Massachusetts General Hospital, MGH, Mass General, Research awards, Celebration of Science and the 2017 Warren Triennial Symposium, Katherin Book, speakers, headshots


Massachusetts General Hospital

in collaboration with Duke University School of Medicine, The Hospital for Sick Children and the National Institutes of Health

CureSearch Acceleration Initiative Award: 2022-2025 

Focus: Rhabdomyosarcoma

Project title: Targeting p53 in childhood rhabdomyosarcoma

Rhabdomyosarcoma (RMS) is the most common soft tissue sarcoma of childhood and adolescence. This cancer forms in skeletal muscle tissue or sometimes hollow organs, such as the bladder or uterus, and can spread from where it started to other areas, including lungs and lymph nodes, making treatment and recovery more difficult. While it can occur at any age, it most often affects children and adolescents with more than 350 pediatric cases diagnosed annually in the U.S. Despite decades of study, the standard of care for RMS remains a chemotherapy regimen developed in the 1970s. Associated toxicities include bone marrow suppression, infection, liver damage, cardiotoxicity, and decreased kidney function. Long-term survival for high-risk RMS has remained less than 30% for over 40 years. 

David Langenau, PhD, is a CureSearch Acceleration Initiative Awardee conducting research at Massachusetts General Hospital. TP53 is a transcription factor, the mutation of which is thought to be critical to the growth of a wide variety of cancers. TP53 mutations are associated with poor outcome in several pediatric cancers including choroid plexus carcinoma, osteosarcoma, medulloblastoma and RMS. For decades academic and industry partners have been investigating the clinical and phenotypic consequences of TP53 mutations, and druggability of p53, largely in adult cancers. However, because it is a transcription factor, p53 has been difficult to pharmacologically target. Dr. Langenau and his colleagues will test novel therapeutics that reactivate p53 protein function for their ability to restore treatment sensitivity in RMS. By identifying p53 stabilizing therapies that synergize with chemo-and radiation therapies in p53-mutant RMS, they aim to develop a combination therapy that requires less chemotherapy and radiation, reducing treatment-related toxicities, and improving outcomes for patients with RMS.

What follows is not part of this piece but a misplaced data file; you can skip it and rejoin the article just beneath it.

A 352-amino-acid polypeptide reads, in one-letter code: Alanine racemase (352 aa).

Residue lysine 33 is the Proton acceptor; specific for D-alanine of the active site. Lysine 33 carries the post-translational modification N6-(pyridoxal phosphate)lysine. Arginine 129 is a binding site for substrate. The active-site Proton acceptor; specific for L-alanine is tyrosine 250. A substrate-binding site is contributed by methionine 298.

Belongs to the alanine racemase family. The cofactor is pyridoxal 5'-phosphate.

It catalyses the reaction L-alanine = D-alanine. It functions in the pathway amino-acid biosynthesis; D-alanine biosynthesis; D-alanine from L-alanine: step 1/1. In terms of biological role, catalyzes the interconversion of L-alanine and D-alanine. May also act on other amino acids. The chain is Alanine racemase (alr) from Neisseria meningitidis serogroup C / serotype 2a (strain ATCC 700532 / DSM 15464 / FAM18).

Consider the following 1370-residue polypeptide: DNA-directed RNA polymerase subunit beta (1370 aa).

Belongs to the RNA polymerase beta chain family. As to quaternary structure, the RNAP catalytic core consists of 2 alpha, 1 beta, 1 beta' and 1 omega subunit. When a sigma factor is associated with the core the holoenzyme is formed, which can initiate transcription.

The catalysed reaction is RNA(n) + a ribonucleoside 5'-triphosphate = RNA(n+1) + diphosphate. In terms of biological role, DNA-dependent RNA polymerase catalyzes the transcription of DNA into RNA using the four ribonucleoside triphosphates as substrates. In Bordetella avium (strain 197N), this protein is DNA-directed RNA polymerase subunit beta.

Research Update April 2024: 

Rhabdomyosarcoma (RMS) is the most common soft tissue sarcoma in childhood and adolescence and the long-term survival for high-risk groups has remained <30% for over 40 years, despite decades of research devoted to studying RMS. Dr. Langenau is researching one of the most well-known tumor suppressors in cancer, p53, which has been shown to become mutated or functionally disrupted in many cancers, including RMS. To date, Dr. Langenau has demonstrated that a mutation in p53 is associated with poor outcomes in kids with RMS, discovered a new gene association for which he plans to develop novel therapies, and discovered that a new therapy currently in clinical trials at Massachusetts General Hospital (MGH) and Dana Farber Cancer Institute (DFCI) is likely to be effective against the aggressive P53 mutant tumors. 

Additionally, Dr. Langenau and his team are developing new drug combinations to kill RMS tumors that relapse and become resistant to chemotherapy, irrespective of their p53 status, and are exploring  a second therapy combination that will work in enhancing killing of tumor cells after irradiation. 

“We are grateful to CureSearch for funding this consortium grant focused on developing new understanding and cures for aggressive pediatric muscle cancers - commonly called rhabdomyosarcoma.”

- David Langenau, PhD

Pin It on Pinterest

Scroll to Top